Monk in the World Guest Post: Centering Prayer

Allow me to share a past “Monk in the World Guest Post” I wrote for Abbey of the Arts.  Please visit  Abbey of the Arts to learn more about their wonderful work.

Centering Prayer

When I slow myself down I remember I am a divine being.  One way I slow myself down is through the practice of centering prayer.  I have practiced centering prayer since June 1, 2014.

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The recommended guidelines are twice per day, twenty minutes each time.  Previously, I dabbled with centering prayer.  For a few months, I practiced once per night.  Each session lasted no longer than ten minutes.  I knew this was not enough.  I knew God called me.  I knew God wanted me to experience more and more of Her Spirit.

On June 1, 2014, I decided to stop the experiments.  I decided to consent to the presence and action of God within.  I knew that the only way to do this was to follow the recommended guidelines.

​I now center first thing before I begin my day.  My second session is usually in the evening. Each time I center, I am refreshed.  I call this time “my sit with Jesus.”  My sacred word is a mental picture of Jesus from an icon.

As my thoughts wander or my emotions reflect about the past day or upcoming events, I ever so gently return to this mental image to bring me back to the purpose for centering.  I consent to the presence and action of God within.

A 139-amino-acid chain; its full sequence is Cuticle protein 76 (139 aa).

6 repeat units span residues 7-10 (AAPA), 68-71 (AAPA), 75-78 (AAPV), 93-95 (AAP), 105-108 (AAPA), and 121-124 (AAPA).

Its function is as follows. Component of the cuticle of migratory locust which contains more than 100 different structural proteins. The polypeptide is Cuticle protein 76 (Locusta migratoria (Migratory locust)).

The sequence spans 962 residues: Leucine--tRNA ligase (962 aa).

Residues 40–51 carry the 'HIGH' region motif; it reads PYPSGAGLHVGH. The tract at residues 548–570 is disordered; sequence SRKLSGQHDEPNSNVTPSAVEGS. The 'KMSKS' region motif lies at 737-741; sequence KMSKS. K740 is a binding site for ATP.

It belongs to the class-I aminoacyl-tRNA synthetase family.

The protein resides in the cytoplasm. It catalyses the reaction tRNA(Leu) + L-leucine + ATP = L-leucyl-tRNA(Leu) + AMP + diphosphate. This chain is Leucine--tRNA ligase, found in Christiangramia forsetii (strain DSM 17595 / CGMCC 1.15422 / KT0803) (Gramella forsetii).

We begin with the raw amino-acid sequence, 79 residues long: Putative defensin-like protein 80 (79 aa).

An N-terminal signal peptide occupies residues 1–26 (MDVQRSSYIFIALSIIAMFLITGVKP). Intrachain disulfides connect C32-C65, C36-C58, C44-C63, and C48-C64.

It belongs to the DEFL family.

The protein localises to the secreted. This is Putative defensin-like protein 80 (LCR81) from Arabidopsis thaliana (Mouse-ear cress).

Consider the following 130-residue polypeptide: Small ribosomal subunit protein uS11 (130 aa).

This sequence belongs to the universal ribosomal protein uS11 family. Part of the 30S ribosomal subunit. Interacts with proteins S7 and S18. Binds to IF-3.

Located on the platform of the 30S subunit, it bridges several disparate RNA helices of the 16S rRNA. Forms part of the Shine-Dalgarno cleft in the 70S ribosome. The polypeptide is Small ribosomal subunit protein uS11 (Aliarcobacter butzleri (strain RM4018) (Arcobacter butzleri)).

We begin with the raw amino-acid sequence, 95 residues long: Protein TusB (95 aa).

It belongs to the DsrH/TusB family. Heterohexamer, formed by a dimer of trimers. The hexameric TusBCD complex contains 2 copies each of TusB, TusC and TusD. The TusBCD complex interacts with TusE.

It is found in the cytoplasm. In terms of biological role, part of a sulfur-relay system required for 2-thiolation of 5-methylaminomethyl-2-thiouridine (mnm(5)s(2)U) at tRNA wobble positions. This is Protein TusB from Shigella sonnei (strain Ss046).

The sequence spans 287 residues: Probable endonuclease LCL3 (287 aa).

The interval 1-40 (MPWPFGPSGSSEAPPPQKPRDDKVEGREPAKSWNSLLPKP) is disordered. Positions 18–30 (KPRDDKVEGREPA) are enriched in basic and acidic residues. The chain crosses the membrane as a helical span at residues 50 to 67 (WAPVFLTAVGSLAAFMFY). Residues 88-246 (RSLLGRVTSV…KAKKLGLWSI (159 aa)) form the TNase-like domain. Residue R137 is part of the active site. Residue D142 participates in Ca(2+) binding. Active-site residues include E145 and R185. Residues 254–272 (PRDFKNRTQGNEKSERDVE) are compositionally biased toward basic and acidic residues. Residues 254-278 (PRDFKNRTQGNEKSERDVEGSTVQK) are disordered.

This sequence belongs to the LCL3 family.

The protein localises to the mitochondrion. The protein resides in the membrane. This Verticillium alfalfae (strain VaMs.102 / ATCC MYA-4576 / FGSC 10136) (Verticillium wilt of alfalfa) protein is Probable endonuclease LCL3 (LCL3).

I allow myself to enter the fourth stage of prayer that I read about in a recent blog article, Finding Your Inner Room by Irwin J. Boudreaux. The first three stages are:  One – We speak, God listens, Two – God Speaks, we listen, Three – No one speaks, both listen.

Centering Prayer is a practice which leads me into contemplative prayer or the fourth stage, No one speaks, no one listens.  I simply rest in God.  I let God act in me.  Do I know what God will do?  No, I do not.  My job is to simply rest and trust.  How God acts within me, will reveal itself in my non-silent actions throughout the day.

Sacred Symbol

Many times throughout the day, I ever so gently return to my sacred symbol when I find my thoughts and emotions distract me from what I need to do.  I re-center myself even during my non-centering portion of the day.  When I find myself become anxious, angry or frustrated, I mentally visualize my sacred symbol and bring myself back to the task at hand.

During Centering Prayer, I consent to the Divine so the big D and me, the little d, simply sit with each other.  We become united.  During my non silent parts of the day, I do the same.  My little d recognizes that I need to become one with the big D.  I mentally visualize my sacred symbol and allow myself to become united with God.  At that moment I can get back to the task at hand.  At that moment I partner with God to accomplish the tasks ahead.

Fruits of Centering Prayer

Since I began my centering prayer practice I have noticed a few new things about myself.  I am much calmer.  Yes, I still become anxious, nervous, frustrated and upset just like everyone else.  Yet, I notice that I am able to re-center myself much more quickly and resume whatever tasks are in front of me.  I no longer panic when I have an enormous list of tasks that need to get done in a short period of time.